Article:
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Samsung Chromebook Pro
What we like
What we don't like
Samsung Chromebook Pro
Samsung took the wraps off two new additions to its Chromebook line at CES 2017 that were built in collaboration with Google: the Chromebook Pro and the Chromebook Plus. There are a few special features that make these devices stand out from the crowd, with both not only being the first new Chromebooks to feature support for Android applications via the Google Play Store, but they also include an S-Pen-like stylus. Samsung and Google claim the addition of the stylus will take these laptops to new levels in terms of productivity and multimedia.
Will these new features and everything else these devices have to offer be enough for people to reconsider Chromebooks as more than just glorified web browsing machines? Let’s find out, in this comprehensive Samsung Chromebook Pro review!
We saw quite a few Chromebooks at CES this year, but Samsung’s offerings were some of the most appealing at the show and will definitely be among the more high-end options you’ll be able to get your hands on this year.
While this review will focus on the Samsung Chromebook Pro, there is also the Chromebook Plus that is aesthetically and functionally identical. The only difference between the two is the fact that while the Pro features the more powerful Intel Core m3 processor, the Plus comes with an ARM processor instead.
In terms of design, the laptop features an all metal build that gives these Chromebooks a very high-end look and feel. Even with its metal construction, the device is extremely light, with a weight of just 2.38 lb, and it is also quite thin, with a thickness of just 13.9 mm.
Its light weight, thinness and compact size means that it can easily fit in a backpack or messenger bag without weighing you down. Of course, if you tend to carry your laptop around in your hand, its diminutive size and weight make it that much more comfortable than a normal laptop. Portability is easily one of the best aspects of the Chromebook Pro/Plus.
Given the size limitations, it’s understandable that the Chromebook Pro doesn’t have the largest keyboard or trackpad, but Samsung has actually done a pretty decent job with them. The keyboard is still spacious enough to comfortably type on, and the chicklet-style keys have a fair amount of travel. Also, if you look closely, you’ll notice that the keys have a slight curve to them, that helps avoid key mis-strokes by making them better contoured to your fingers.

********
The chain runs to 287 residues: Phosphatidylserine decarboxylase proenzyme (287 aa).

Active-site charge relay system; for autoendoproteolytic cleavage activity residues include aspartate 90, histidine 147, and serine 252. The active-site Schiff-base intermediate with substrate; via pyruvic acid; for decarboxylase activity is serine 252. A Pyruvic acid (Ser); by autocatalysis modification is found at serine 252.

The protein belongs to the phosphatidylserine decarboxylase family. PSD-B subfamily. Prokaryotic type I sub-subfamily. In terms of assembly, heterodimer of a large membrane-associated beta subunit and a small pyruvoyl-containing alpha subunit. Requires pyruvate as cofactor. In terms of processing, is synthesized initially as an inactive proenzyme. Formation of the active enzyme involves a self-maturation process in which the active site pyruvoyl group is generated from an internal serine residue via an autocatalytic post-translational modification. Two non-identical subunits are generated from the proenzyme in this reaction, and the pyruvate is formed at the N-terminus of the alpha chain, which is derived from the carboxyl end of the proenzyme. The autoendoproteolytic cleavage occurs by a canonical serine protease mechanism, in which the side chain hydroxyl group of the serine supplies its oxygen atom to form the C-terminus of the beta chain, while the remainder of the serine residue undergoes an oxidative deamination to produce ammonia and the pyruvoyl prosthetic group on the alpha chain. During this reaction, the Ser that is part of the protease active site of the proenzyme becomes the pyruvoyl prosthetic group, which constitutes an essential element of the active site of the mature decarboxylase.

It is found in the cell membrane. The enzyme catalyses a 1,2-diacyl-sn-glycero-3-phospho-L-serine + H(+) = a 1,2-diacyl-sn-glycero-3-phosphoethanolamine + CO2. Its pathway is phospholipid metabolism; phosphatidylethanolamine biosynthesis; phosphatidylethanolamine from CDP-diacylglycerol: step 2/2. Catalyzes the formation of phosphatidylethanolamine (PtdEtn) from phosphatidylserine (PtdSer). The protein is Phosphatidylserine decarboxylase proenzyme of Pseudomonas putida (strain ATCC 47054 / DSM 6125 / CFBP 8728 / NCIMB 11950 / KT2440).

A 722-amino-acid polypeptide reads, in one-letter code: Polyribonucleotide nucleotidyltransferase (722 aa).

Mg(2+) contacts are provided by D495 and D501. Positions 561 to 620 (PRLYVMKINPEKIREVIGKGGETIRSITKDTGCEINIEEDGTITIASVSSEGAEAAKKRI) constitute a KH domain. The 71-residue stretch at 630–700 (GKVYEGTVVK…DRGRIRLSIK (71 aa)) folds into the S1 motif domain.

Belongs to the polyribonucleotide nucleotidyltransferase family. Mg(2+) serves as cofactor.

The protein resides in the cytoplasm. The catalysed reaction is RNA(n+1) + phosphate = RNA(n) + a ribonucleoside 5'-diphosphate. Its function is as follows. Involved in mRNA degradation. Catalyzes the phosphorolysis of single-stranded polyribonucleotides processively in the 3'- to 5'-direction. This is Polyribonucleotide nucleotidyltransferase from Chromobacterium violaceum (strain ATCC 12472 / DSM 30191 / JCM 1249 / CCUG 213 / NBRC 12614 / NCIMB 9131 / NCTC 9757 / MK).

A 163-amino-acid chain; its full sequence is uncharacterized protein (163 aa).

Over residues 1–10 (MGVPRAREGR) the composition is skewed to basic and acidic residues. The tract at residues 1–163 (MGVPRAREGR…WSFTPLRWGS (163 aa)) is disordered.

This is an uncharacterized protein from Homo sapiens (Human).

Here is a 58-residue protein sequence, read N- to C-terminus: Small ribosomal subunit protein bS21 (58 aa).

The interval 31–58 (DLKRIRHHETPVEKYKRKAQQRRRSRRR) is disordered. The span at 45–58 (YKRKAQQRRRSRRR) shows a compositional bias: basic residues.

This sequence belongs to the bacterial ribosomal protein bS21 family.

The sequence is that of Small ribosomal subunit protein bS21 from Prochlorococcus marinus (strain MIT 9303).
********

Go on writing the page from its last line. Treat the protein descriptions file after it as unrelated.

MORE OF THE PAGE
The trackpad also works well for the most part, and while there were no issues with it in particular, I do wish it had “pinch to zoom” functionality. The tactile feedback could also be better, as you don’t really get that satisfying click when you press down on it. Of course, you can use light taps instead, which means that you won’t have to actually press down on the trackpad all that often.
The Chromebook Pro comes with a 12.3-inch LED screen with a Quad HD resolution of 2400 x 1600. If you are wondering why the resolution seems a little bit different, that is because this display features a 3:2 aspect ratio, which gives you more vertical space to work with in landscape orientation, which is great when doing things like reading web articles, but it also gives you a wider screen when using the device in portrait orientation.
Given that this is a Samsung device, it’s no surprise that the display is rich, vibrant, and has great colors. The viewing angles are extremely wide, and the brightness also isn’t an issue if you’re using the laptop outside. The coolest part though is that the display can be rotated a full 360 degrees on its hinge. This lets you prop up the Chromebook Pro in a tent position, which is ideal for watching videos and movies on YouTube, Netflix, and the like, but you can also fold it back completely and use the device like a tablet.